The California Angels figure they are only one starting pitcher the quality of Baltimore's Steve Stone or New York's Ron Guidy away from replacing Kansas City as the best team in the American League West in 1981. On paper they already have all the hitting and defense they need.
The way General Manager Buzzie Bavasi plans to acquire that super arm is to offer the power bats of either Don Baylor or Jason Thompson in a trade, plus whatever else it takes in young players to complete the deal.
The Angels look like a team that can afford such a move, too, now that they've added Fred Lynn, Rick Burleson, and Butch Hobson to the already potent lineup that produced a division title in 1979 before slumping to sixth place last season.
With the exception of two position (left field and third base), and barring injuries, Manager Jim Fregosi should be able to go with a set batting lineup all season.
The guessing is that Burleson (179 hits for Boston in '80) will leadoff, followed by seven-time American League batting champion Rod Carew, who is usually good for 200 hits himself.
After that, unless somebody is traded, opposing pitchers will have to deal with the power of Lynn, Baylor, Thompson, Dan Ford, Bobby Grich, and Hobson, all of whom have had at least one big-league season with 20 or more home runs.
And two years ago catcher Brian Downing, who is expected to hit between Grich and Hobson, had the highest batting average of any right-handed swinger in the league. Downing will get backup help from free agent Doug Rader.
Even if Baylor's weak throwing arm in left field is too much of a liability, Fregosi can always bench Thompson and use Don as the Angels' designated hitter. And while Hobson reportedly has overcome the arm and shoulder problems that limited his playing time in Boston, the Angels have a more than adequate replacement in utility infielder Dickie Thon.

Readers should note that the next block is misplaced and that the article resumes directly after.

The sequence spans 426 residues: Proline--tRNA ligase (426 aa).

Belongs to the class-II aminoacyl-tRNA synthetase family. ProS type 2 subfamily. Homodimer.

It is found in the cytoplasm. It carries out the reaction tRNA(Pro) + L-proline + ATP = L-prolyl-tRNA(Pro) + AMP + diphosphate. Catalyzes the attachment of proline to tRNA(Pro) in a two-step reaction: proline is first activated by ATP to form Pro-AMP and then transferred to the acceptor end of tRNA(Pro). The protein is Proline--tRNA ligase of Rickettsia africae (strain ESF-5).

In fact, Fregosi's infield, with Carew at first, Grich at second, Hobson at third, and Burleson at shortstop, looks like one of the best in either league. Burleson, who has outstanding range, speed, and anticipation, can probably save the Angels 10 wins a year with his glove.
Lynn's bat will give California a dimension in the middle of its lineup that it never had before, and Fred also has the speed to run down anything within a quarter of mile of him in the outfield.
As for pitching, it is expected that Fregosi will go with a four-man rotation early in the season, then probably switch to five. Front-runners for starting jobs as of now are Dave Frost, Geoff Zahn, Bill Travers and Fred Martinez, although they are expected to be hard pressed by Chris Knapp and Steve Renko.
Frost, who is coming back from arm surgery, knows how to pitch and won 16 games in 1979. Zahn, who was 14-18 last year with Minnesota, and Travers, who was 12-6 with Milwaukee, were both signed as free agents.
Martinez, who showed a lot of potential his rookie year, is still only 23 years old. Knapp, who had good control of his breaking stuff until two years ago when he injured his back, is expected to be ready.
Renko, 9-9 with a 4.19 earned run average last year while pitching in Boston's Fenway Park, where the left field wall is only 315 feet from home plate , should benefit from working in Anaheim Stadium, where the LF fence is a much harder to reach 370 feet.
Also in training camp are veterans Jim Barr, Jesse Jefferson, who started 18 games last year with Toronto, and free agent John D'Acquisto, who has been both a starter and reliever with San diego and Montreal.
The first three openings in the bullpen seem certain to go to Don Aase, Andy Hassler, and Dave LaRoche, whose pitching styles Fregosi knows well. Since the chances are that D'Acquisto and Barr will be added to that group, that doesn't leave much room for Dave Lemanczyk or any of the club's rookies. Also waiting in the wings is Bruce Kison, a former member of the Angles regular rotation, who is coming off arm surgery and may not be physically able to throw big-league hard until midseason.
With the off-season addition of Gene Mauch to the front office, owner Gene Autry now has four former major league managers working for him -- Mauch, third base coach Preston Gomez, and special assignment scouts Bill Rigney and Herman Franks. The team also has a new pitching coach in Tom Morgan.
If having Mauch around (even though Gene says he doesn't want to manage right now) has made Fregosi uneasy, he doesn't show it. But if the Angels don't have an exceptional won-lost record in April and May, it could be a very short summer for Gentleman Jim.